A devoted and happily-married housewife organises a surprise party on the occasion of her husband's birthday, unbeknownst to her that her dentist spouse is experiencing a sudden mid-life crisis at his office.
In the spirit of 50's & 60's educational films, 'Let's Pollute' is a modern satire on how pollution is our heritage and keeps our economy growing strong, while instructing us how to be better polluters for a better blighted tomorrow.
Famadihana is an ancient Malagasy custom that means "the turning of the dead". A symbol of the importance of the worship of ancestors, and a chance to move the remains of ancestors from their first tomb to their final resting place, it is an occasion for festivities, dance and the sacrifice of zebus. The movie is filmed like the travel journey of a Western traveler in search of these customs. The pages turn, the drawings come to life, and the luxuriant landscapes of Madagascar appear one after another. The celebrations may commence.Written by
What an interesting experience. I'm still dealing with this little film, days after i saw it. There is a non complexed attitude towards the chosen medium, the animation techniques, and the very look that is intended for the film, all of which captivates me seriously. And, like in the films i most admire, and which i consider deserve being watched repeatedly, there is a coherence between structure, form, and content, which is quite rare and always to be praised. At the same time, in this film like in many other short animations, the creative roots of the involved minds are in areas other than cinema which, in this case, is a good thing. That is because, behind films like this, we don't find any formal compromise, nor formatted heritages caused by over exposition to other works. In this case, the formal "vices" are fully related with the drawings. Those drawings are the reason for this film to exist. They are the work of a talented artist, in front of the blank sheet, someone who knows how to work contour and water paint, and who could successfully transport the spirit of both kinds of drawings to the animated film.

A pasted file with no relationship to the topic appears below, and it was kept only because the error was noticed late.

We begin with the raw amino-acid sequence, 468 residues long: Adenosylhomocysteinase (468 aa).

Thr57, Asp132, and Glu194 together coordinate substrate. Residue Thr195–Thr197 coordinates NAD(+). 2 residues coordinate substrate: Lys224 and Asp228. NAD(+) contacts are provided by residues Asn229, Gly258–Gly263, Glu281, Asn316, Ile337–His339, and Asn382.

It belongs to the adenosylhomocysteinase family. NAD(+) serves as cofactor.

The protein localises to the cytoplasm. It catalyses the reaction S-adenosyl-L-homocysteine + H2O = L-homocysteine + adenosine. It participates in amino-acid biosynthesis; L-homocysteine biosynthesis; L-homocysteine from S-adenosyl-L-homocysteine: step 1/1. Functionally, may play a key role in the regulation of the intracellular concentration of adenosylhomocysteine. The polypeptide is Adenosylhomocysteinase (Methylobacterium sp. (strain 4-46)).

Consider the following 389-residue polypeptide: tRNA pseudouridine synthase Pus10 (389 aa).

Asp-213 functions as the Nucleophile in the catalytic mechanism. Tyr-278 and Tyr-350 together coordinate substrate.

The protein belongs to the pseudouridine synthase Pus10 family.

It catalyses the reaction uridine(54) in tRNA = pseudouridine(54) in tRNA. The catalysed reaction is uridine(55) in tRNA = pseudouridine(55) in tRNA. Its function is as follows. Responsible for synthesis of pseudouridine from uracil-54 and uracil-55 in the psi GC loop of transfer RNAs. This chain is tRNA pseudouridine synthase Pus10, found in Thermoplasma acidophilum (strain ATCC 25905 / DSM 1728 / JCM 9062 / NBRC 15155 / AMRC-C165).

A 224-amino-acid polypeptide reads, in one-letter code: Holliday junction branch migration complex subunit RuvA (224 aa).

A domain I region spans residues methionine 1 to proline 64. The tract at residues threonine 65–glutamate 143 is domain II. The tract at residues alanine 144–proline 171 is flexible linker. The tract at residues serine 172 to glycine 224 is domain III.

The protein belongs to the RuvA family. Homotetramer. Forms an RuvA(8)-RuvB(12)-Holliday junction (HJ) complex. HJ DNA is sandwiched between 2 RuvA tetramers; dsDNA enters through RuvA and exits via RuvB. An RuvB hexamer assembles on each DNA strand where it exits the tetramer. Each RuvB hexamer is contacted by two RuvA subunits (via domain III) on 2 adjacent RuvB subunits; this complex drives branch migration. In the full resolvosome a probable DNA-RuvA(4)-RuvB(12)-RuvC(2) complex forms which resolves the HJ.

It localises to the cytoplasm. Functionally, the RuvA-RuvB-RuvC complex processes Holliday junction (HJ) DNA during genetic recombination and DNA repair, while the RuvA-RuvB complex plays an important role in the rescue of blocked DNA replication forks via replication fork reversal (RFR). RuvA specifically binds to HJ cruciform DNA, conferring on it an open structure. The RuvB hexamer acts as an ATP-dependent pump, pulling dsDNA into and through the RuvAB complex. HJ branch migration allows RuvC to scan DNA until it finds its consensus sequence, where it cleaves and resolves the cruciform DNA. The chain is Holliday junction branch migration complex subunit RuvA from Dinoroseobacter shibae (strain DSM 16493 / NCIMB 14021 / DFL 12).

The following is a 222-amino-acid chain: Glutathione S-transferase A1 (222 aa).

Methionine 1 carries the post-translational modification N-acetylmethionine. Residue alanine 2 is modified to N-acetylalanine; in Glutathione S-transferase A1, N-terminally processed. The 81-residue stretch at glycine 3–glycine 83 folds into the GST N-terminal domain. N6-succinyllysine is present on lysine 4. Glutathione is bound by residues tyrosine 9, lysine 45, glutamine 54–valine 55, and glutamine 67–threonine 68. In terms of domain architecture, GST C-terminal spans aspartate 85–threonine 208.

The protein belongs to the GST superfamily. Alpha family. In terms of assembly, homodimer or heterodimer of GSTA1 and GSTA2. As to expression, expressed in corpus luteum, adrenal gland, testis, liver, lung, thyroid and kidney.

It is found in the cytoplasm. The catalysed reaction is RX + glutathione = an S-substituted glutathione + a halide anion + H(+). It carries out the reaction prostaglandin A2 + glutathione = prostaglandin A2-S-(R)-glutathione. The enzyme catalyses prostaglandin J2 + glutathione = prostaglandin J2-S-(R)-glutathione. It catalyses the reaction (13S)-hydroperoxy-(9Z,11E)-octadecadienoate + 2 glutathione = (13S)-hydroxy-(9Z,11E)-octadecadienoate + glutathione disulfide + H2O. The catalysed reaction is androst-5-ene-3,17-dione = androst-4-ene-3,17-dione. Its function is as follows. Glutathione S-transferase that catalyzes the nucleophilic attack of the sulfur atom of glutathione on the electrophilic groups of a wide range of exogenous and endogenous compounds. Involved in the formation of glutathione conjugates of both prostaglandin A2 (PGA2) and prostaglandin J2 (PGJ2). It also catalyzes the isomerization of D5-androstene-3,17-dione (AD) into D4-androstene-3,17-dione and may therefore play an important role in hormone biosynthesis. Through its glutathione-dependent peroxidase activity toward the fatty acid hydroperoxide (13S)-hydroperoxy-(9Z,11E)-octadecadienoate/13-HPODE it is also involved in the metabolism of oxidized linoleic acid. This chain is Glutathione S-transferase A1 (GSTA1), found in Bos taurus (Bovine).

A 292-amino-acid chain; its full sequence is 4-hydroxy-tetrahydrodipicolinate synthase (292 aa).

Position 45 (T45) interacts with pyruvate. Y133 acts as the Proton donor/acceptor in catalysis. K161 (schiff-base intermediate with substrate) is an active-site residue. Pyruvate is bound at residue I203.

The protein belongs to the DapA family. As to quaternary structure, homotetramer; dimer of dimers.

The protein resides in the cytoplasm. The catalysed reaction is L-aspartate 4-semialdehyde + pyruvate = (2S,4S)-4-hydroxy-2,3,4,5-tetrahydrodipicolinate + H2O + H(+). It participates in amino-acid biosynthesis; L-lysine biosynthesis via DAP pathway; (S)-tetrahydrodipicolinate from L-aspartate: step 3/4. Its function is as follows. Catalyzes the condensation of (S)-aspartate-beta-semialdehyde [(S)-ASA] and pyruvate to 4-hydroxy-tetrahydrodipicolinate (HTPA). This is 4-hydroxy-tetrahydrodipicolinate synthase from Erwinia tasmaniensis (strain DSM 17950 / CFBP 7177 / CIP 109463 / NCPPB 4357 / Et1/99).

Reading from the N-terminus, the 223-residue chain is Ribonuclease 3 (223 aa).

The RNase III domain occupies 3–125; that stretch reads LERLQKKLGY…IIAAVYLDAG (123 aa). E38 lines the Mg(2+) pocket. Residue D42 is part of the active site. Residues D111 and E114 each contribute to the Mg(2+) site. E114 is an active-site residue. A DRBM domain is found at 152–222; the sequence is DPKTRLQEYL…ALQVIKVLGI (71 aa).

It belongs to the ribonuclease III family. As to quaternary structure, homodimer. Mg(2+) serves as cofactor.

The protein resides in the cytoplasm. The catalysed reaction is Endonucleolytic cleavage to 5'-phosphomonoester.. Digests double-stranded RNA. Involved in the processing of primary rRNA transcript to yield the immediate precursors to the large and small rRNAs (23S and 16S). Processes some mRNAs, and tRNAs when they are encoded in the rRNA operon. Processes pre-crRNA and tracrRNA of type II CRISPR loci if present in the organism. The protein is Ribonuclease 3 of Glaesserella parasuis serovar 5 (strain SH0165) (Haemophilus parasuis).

But what interested me more here was the attitude assumed probably during the voyage that originated this film, and which was transported to the drawings made about it (and to the photos!) and finally got stick to the film i'm commenting. All the film has a provisional character, has if it was being improvised, work in progress, opened still. Every sequence, as well as the connexions between them, seem to be informal, almost casual. Now, it is possible that a carnet de voyage, the real one, in paper, has genuinely those informal characteristics, because the carnet happens with the voyage, with the unpredictabilities of a trip. The voyage happens, simply, and drawings get built, "naturally". But transporting that inquisitive spirit of a traveler, and the resulting spontaneity to a film, which obviously carries months or even years of preparation and execution, is something very tricky, which i enjoyed here.
The trick here is, i think, is the additional plasticity that the director can add to the drawings. Those subtleties that allow us to get in the contours, and see animated characters in the water paints. And a very interesting aspect, as well, is the facto that several times the film accuses the fact that we are actually not watching a film, instead we're visiting a personal journey. That fact is many times assumed, when we see the side metal that holds the sheets, or the cover of the notebook, or pages turning. I'll want to re watch this film.
My opinion: 4/5 http://www.7eyes.wordpress.com
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